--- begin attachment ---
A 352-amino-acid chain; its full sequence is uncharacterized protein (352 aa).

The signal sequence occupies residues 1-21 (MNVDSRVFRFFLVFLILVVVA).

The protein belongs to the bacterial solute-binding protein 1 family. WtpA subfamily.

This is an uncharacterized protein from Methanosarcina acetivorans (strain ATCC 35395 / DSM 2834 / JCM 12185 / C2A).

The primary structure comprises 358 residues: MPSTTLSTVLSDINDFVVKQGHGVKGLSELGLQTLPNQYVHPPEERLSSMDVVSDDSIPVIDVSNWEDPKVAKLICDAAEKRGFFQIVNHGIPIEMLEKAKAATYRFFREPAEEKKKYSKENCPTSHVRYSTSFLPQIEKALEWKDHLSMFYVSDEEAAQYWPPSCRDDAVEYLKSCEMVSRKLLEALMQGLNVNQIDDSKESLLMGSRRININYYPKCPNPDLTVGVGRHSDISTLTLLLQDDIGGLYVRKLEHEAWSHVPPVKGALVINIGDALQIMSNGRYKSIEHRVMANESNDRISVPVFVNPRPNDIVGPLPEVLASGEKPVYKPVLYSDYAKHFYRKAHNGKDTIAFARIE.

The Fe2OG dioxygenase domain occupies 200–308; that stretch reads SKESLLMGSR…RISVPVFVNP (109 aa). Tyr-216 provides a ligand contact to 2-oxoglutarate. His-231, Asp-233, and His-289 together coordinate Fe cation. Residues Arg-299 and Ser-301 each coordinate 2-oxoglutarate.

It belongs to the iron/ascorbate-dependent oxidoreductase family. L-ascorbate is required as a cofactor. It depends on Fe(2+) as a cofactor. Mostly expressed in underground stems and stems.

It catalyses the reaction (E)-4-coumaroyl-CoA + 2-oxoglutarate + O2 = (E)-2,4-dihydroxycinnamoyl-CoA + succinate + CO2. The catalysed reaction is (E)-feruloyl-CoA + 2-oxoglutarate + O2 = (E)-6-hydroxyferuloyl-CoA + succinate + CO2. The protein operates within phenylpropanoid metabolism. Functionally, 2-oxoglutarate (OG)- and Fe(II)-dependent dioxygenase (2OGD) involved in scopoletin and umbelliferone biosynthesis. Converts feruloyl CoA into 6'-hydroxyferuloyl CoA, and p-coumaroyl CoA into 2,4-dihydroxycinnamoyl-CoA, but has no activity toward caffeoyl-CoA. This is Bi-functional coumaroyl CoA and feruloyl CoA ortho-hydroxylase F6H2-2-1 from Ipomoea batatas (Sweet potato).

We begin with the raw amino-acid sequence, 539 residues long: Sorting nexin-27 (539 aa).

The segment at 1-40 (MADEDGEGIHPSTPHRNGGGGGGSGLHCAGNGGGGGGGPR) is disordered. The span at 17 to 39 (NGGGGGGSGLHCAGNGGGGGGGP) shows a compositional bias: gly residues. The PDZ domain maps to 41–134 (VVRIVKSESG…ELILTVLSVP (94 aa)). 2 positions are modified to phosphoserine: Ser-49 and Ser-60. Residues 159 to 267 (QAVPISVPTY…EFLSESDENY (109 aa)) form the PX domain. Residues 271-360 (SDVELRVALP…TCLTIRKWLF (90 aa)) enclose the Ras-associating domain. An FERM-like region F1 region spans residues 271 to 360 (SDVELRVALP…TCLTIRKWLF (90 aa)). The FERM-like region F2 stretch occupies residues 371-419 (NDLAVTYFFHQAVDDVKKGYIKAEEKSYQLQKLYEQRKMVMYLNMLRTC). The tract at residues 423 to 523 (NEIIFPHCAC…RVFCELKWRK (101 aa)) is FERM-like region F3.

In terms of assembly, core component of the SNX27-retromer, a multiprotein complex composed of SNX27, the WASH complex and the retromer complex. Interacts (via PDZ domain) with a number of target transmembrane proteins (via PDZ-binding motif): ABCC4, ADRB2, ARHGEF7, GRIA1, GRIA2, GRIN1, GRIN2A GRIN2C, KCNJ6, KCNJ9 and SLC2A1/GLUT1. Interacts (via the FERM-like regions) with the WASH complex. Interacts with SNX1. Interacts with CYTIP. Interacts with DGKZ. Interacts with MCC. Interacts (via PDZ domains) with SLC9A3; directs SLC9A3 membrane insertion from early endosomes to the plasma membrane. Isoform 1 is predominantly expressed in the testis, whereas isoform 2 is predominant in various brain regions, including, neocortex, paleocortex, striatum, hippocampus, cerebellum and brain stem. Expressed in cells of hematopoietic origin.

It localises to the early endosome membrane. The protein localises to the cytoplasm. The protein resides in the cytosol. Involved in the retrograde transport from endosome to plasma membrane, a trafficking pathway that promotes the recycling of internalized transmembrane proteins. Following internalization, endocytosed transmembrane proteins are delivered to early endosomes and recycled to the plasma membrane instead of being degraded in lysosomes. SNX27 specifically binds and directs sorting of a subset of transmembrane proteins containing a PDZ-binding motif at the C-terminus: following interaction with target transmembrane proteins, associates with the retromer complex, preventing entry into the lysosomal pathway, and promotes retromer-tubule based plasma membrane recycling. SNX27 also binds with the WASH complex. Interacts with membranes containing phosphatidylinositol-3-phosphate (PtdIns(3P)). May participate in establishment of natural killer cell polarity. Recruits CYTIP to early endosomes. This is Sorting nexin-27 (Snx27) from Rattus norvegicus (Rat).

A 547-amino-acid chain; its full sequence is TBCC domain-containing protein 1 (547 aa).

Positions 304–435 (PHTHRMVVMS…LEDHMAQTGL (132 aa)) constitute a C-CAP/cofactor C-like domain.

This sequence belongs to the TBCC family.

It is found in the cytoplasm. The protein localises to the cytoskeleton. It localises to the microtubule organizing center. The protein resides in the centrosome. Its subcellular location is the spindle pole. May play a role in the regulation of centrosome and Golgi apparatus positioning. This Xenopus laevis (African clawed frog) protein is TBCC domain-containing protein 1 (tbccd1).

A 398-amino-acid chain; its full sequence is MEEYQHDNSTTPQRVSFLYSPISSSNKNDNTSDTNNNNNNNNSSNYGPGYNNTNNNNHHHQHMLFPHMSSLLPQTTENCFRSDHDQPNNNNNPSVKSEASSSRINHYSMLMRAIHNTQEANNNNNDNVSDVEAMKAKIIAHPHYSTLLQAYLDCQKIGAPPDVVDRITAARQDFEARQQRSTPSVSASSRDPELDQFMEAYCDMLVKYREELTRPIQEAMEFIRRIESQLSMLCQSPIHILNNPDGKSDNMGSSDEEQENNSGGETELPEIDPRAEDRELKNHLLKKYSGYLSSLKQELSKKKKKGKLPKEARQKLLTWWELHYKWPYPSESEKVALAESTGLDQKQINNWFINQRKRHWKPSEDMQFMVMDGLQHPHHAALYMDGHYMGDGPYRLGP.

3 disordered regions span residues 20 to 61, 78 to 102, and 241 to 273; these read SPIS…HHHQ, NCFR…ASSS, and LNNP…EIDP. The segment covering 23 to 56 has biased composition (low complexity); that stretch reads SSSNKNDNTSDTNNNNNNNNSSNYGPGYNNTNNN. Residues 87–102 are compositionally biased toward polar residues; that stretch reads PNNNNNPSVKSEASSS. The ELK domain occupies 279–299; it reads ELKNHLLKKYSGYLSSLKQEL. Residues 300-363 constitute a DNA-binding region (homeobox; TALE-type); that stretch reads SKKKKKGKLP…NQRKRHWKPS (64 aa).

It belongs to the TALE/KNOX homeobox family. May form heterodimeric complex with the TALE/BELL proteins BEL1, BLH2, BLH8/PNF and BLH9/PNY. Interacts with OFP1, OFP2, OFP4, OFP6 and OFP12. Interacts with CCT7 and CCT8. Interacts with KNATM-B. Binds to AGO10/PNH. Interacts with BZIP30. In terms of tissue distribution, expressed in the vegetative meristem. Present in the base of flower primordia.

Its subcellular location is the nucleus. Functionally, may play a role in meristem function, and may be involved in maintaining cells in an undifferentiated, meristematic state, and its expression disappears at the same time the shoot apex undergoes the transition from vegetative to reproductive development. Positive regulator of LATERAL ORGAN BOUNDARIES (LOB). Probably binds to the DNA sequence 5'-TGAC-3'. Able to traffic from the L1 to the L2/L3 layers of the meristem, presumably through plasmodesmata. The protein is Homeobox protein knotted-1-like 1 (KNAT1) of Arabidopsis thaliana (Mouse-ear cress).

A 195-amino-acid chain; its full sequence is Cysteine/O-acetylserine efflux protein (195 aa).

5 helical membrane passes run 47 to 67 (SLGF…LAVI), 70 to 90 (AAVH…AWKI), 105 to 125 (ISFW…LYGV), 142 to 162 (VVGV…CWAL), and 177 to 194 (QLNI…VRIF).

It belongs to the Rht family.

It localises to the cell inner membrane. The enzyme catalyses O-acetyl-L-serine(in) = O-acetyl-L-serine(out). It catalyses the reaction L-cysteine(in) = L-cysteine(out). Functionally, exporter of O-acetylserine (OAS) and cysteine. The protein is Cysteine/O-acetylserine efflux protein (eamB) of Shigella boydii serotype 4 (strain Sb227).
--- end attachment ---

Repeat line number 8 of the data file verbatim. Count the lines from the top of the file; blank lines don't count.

It catalyses the reaction (E)-4-coumaroyl-CoA + 2-oxoglutarate + O2 = (E)-2,4-dihydroxycinnamoyl-CoA + succinate + CO2. The catalysed reaction is (E)-feruloyl-CoA + 2-oxoglutarate + O2 = (E)-6-hydroxyferuloyl-CoA + succinate + CO2. The protein operates within phenylpropanoid metabolism. Functionally, 2-oxoglutarate (OG)- and Fe(II)-dependent dioxygenase (2OGD) involved in scopoletin and umbelliferone biosynthesis. Converts feruloyl CoA into 6'-hydroxyferuloyl CoA, and p-coumaroyl CoA into 2,4-dihydroxycinnamoyl-CoA, but has no activity toward caffeoyl-CoA. This is Bi-functional coumaroyl CoA and feruloyl CoA ortho-hydroxylase F6H2-2-1 from Ipomoea batatas (Sweet potato).